In an affidavit, Kansas Highway Patrol Trooper Austin Shepley describes his interactions March 16 with what he says was a rude and uncooperative alleged drunk driver who had been going the wrong way on I-470 in Topeka in the early hours of March 16—and who turned out to be one of the state's most powerful lawmakers. Shepley says Kansas Senate Majority Leader Gene Suellentrop declined to submit a breath sample and became combative after a warrant was issued for a blood sample, the Topeka Capitol-Journal reports. The 69-year-old "made reference to physically going up against me," Shepley writes. "He looked me up and down, stating he played state sports competitively in high school. He stated he could 'take me.'" He says Suellentrop also called him "donut boy" and complained that it was "all for going the wrong way."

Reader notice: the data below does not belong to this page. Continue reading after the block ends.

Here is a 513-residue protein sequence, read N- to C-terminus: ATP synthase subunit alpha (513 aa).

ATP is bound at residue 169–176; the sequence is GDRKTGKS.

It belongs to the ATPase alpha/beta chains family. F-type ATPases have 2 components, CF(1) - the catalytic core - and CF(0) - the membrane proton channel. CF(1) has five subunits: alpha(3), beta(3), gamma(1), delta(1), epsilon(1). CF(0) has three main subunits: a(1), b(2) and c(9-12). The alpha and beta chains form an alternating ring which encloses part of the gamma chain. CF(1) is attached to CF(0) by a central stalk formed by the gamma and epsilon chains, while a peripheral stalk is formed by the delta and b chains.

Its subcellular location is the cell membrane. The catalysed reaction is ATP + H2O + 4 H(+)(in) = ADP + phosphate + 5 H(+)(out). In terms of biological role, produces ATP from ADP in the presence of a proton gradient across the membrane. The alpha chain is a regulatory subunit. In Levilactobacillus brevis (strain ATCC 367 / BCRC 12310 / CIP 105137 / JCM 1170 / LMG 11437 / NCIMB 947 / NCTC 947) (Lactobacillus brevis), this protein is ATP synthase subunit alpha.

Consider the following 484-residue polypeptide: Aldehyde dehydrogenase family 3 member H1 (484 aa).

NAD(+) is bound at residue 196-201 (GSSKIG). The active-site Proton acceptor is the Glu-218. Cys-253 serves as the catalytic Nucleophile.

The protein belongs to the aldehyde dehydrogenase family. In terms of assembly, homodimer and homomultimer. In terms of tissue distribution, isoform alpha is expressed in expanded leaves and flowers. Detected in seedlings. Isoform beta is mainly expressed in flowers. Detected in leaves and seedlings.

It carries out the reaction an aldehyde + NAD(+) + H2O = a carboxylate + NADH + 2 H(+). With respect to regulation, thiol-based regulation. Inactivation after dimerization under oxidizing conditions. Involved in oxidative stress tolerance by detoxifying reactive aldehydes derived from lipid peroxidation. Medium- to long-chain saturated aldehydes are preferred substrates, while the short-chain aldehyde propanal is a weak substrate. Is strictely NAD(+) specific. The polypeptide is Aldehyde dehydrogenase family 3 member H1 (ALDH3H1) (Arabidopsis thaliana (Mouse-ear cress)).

Shepley says he saw Suellentrop's SUV almost hit several oncoming vehicles—including his own—before he started a 10-minute pursuit that ended with his second attempt at a tactical vehicle intervention. He says he could "smell the odor of an alcoholic beverage coming from inside the vehicle" and Suellentrop appeared "confused and frightened," reports CNN. A blood sample taken three hours after Suellentrop was stopped had a reading of more than twice the legal limit. Suellentrop stepped back from most of his leadership duties after charges including DUI and eluding police, a felony, were filed on March 26, the Washington Post reports. After the affidavit was released Thursday, Senate President Ty Masterson said "severe consequences will be unavoidable" for his fellow Republican. (Read more Kansas stories.)